Students who enjoy music and wish to consider taking it on as a GCSE subject will find the following information helpful.

Is this the right subject for me?

  • If you enjoy performing music and are learning an instrument, having singing lessons or enjoy creating music on computers or in a recording studio, then this is a good subject to choose.
  • If you want to broaden your knowledge of all types of music, including classical, popular and world, then this exciting and challenging course will give you an appreciation of the diversity of musical styles that exist today.

What will I learn?

  • You will learn how to improve your performing and listening skills and, through your work in composing, gain an insight into how music is constructed from initial ideas through to the finished product.
  • You will also learn how to analyse music in a variety of styles and discover the social and historical context in which music has been composed.

How will I be assessed?

Performance – 30% – two coursework recordings; one solo, one ensemble.

Composition – 30% – two coursework compositions; one to a brief, one free choice.

Listening and Appraising – 40% – exam paper at the end of the course.

Time scales (when will each element be taken?):

Performance – recording opportunities throughout Year 11.

Composition – controlled assessment time during lessons, one during the Autumn term and one during the Spring term.

Listening and Analysing – the final exam will be taken at the end of year 11 in the summer term.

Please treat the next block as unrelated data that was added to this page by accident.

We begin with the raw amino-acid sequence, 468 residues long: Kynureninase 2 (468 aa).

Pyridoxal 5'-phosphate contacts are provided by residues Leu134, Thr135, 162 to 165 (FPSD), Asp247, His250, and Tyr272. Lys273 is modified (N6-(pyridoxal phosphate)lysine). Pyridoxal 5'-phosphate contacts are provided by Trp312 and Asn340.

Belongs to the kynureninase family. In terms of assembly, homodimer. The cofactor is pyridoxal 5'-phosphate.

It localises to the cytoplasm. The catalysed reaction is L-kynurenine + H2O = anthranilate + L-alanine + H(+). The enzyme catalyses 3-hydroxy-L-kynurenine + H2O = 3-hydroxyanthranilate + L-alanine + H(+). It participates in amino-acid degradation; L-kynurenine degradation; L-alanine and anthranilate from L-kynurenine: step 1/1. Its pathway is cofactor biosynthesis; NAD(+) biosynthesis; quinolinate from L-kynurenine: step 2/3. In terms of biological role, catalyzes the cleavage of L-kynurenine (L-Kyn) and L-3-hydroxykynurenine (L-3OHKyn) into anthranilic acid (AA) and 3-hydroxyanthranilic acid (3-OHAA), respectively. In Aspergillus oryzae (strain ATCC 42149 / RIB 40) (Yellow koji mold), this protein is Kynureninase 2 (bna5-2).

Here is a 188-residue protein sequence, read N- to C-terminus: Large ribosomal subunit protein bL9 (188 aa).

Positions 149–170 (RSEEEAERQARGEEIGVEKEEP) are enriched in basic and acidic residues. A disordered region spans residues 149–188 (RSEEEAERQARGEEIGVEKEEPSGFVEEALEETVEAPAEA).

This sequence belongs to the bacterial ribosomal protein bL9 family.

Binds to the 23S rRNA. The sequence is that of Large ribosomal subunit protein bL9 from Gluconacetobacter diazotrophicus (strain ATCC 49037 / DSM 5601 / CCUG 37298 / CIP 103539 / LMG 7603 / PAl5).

Will I be ready to take the course?

You will already have gained many of the basic skills needed for this course in your music lessons over the last three years at secondary school.

  • You have been introduced to creating music of your own in class and this is developed on the GCSE course as you choose the type of music you would like to write. For example, this could be a popular song and a dance track, a classical piece or some world music. There is a wide choice and it can be tailored to your own musical interests and strengths.
  • You have already listened to a variety of music in class and these skills are developed as you study set pieces from Classical, 20th century, popular and world music Areas of Study.

The GCSE course encourages you to perform music of your own choosing and in any style, as a soloist and also in a group.

To take this course, you must be able to offer just one instrument or voice.

 

What can I do after I’ve completed the course?

If you enjoyed the GCSE Music course, then you might well consider pursuing this subject further by taking it at A level.

  • Your listening skills will enhance the aural perception needed in language examinations.
  • Your performing skills will give you confidence in playing or presenting to an audience. As well as music, this is useful if you intend to pursue, for example, drama or law.
  • In addition, you might wish to study Music Technology at A level, broadening your musical horizons to include music production and/or music engineering.